On Wednesday morning, Joe Biden swept past the 50 percent mark of total ballots counted thus far in the presidential election. By mid-afternoon on Wednesday, the Democratic candidate was leading Donald Trump by 3 million votes, and the margin expanded with each passing hour. In most countries, a popular-vote lead of that size would have put a candidate’s supporters’ minds at ease, but not in the United States. Even as Biden’s popular-vote lead was expanding, “battleground state”–obsessed television networks were still describing the contest as “too close to call,” and Trump was claiming—falsely, by every measure—that he had “won.”
For too many of our pundits, the work of assessing presidential election results begins and ends with the tabulation of Electoral College votes.
To his credit, Biden recognized the legitimizing power of the popular-vote numbers, mentioning them in late Wednesday afternoon remarks to the nation. “Of special significance to me is that we won the majority of the American people,” he said. “Every indication is that this majority will grow.”
Biden explained that he was not yet prepared to claim victory. But Maurice Mitchell, the national director of the Working Families Party, looked at the data and argued:
When all the votes are counted, I believe it will be clear that the people have chosen Joe Biden to be the next president of the United States. Americans turned out in record numbers, braving a global pandemic and voter suppression. It is already clear that Trump has been soundly rejected by a majority of voters—by a margin of millions that is still growing. And when every vote is counted, it will also be clear that Joe Biden has won the presidency and Donald Trump has lost.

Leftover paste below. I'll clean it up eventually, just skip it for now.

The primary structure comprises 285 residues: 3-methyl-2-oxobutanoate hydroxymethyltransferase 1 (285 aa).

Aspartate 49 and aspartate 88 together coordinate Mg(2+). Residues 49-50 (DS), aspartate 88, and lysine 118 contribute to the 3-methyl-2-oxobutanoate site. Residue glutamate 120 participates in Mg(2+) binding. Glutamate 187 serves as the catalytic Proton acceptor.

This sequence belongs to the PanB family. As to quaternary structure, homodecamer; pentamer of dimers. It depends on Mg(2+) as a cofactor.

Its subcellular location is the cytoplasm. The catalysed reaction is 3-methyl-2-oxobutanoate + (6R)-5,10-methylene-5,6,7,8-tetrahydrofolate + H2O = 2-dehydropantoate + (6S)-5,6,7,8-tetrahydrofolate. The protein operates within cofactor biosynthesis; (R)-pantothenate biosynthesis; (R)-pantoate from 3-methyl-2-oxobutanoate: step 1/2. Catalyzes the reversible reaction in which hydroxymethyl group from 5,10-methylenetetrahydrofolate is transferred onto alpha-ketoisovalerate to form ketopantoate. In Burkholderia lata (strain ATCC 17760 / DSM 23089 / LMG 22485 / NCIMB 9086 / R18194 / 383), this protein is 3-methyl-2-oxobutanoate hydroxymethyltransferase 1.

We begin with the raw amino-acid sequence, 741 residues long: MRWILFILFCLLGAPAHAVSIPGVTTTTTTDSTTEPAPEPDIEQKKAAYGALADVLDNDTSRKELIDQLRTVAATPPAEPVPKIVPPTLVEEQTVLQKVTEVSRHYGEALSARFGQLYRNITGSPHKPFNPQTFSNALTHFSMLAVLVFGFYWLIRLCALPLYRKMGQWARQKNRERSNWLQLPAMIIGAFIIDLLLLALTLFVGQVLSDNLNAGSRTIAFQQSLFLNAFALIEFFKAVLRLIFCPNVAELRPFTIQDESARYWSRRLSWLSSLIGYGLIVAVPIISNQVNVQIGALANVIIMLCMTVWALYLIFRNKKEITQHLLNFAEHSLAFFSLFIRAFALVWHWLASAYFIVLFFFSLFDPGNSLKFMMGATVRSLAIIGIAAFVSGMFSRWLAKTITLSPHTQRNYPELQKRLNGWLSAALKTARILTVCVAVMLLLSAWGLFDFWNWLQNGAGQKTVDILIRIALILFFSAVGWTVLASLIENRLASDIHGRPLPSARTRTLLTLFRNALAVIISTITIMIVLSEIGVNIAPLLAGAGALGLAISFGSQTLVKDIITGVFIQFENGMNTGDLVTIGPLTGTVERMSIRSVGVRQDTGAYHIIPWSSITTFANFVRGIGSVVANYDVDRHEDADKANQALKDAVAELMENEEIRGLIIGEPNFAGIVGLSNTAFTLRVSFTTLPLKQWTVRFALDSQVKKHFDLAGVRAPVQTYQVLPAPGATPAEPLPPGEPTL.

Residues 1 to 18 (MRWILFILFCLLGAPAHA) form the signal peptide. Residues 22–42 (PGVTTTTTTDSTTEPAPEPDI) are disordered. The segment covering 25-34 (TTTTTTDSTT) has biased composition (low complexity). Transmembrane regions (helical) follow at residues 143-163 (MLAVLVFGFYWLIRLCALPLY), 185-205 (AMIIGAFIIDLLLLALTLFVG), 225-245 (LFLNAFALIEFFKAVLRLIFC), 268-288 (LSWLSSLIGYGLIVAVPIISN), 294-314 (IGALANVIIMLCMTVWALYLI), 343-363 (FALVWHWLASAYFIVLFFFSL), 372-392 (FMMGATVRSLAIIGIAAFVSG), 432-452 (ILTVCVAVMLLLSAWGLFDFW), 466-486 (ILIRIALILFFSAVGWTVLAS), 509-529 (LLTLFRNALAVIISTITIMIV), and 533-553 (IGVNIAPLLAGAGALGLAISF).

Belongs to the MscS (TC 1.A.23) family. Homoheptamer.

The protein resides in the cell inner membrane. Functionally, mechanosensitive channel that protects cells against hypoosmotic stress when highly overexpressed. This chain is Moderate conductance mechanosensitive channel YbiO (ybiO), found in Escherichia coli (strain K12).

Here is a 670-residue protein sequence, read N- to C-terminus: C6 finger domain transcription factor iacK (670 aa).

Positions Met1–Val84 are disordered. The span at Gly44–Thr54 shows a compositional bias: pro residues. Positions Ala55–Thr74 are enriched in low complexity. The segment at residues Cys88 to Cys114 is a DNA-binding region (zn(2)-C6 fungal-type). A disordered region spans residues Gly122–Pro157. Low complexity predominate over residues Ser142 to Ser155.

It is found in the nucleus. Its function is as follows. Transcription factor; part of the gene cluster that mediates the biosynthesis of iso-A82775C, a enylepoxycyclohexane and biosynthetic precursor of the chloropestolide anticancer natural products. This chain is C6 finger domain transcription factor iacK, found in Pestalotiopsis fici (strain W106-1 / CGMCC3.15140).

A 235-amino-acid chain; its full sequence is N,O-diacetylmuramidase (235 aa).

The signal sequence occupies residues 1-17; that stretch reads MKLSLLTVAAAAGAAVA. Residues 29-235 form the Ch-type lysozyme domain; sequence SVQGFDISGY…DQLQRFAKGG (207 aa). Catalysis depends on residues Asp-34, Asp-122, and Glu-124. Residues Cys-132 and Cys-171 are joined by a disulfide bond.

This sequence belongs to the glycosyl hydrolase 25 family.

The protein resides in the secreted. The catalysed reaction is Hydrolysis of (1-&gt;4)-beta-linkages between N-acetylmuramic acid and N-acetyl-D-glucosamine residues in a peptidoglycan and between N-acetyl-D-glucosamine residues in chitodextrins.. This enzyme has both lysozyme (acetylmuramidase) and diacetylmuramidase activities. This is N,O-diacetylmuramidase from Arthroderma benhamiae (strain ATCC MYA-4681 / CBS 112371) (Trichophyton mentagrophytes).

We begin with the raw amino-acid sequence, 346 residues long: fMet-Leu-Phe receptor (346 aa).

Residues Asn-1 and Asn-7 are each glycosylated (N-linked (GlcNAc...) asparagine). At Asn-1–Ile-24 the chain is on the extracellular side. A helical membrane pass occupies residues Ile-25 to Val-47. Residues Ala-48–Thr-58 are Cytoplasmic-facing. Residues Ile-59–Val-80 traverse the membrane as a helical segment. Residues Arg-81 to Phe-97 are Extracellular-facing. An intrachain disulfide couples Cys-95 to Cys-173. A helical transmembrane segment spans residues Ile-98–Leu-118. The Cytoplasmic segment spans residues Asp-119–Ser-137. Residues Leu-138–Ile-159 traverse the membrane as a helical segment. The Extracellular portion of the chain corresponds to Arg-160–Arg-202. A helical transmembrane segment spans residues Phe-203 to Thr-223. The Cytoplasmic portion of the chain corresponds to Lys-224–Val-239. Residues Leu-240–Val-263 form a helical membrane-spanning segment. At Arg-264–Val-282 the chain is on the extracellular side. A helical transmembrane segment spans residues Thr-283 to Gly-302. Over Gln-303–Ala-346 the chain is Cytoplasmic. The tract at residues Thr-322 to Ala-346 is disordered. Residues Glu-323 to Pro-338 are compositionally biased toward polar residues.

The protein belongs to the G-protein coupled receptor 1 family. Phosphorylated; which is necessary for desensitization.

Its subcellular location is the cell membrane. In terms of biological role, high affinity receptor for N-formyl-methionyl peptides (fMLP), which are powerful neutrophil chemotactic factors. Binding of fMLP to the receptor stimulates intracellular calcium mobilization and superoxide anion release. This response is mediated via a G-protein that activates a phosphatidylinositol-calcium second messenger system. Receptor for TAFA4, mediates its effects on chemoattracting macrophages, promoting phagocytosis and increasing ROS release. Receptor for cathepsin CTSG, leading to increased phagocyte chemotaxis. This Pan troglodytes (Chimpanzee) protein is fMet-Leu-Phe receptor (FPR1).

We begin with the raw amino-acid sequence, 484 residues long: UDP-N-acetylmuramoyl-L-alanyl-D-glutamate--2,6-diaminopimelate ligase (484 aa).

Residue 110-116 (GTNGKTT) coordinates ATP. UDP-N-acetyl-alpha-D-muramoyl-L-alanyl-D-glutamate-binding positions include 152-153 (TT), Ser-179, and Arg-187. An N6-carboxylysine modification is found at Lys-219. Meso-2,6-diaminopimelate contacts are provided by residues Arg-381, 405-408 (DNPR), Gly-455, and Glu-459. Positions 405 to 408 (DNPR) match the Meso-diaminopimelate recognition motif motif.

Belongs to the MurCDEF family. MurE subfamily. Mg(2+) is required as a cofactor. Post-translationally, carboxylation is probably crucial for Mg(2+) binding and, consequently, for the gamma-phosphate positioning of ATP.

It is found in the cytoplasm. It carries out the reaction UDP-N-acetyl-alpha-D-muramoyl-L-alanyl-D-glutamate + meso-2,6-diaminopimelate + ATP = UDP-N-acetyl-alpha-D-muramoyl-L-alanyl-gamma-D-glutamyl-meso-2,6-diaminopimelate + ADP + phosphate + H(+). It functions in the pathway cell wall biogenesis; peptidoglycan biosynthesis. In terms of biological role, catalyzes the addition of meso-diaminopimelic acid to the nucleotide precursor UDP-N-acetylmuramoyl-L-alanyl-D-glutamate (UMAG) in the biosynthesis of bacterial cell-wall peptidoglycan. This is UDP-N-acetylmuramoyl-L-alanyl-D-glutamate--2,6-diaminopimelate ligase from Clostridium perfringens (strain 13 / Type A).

Mitchell’s review is a sound one. In addition to securing a popular-vote win, Biden has a clearer route than Trump to an Electoral College win and the presidency. But it remains a circuitous route that could take days or even weeks to complete; and that is likely to include recounts, court fights, and all the chaos that Trump promised in his preelection threats to reject any results that did not afford him another four years as grifter in chief.
It is no secret to anyone who has been paying attention to recent election cycles that the specter of chaos is all-but-guaranteed by the Electoral College, an archaic remnant that lingers from the time when wealthy white slaveholders put the clampdown on democracy for both their time and ours. Twice in 20 years, the august body has prevented the winner of the popular vote from assuming the presidency (in 2000 and in 2016), and now, even with Biden’s commanding popular-vote lead, his score in the Electoral College could see him winning by a narrow margin. If that is the case, it will make his efforts to unite the country and govern in a time of crisis dramatically more difficult.
Defenders of this country’s convoluted method of choosing presidents, which was developed at a time when the overwhelming majority of Americans were not allowed to vote, still claim that it contributes to stability. Wrong! It is the source of our current instability.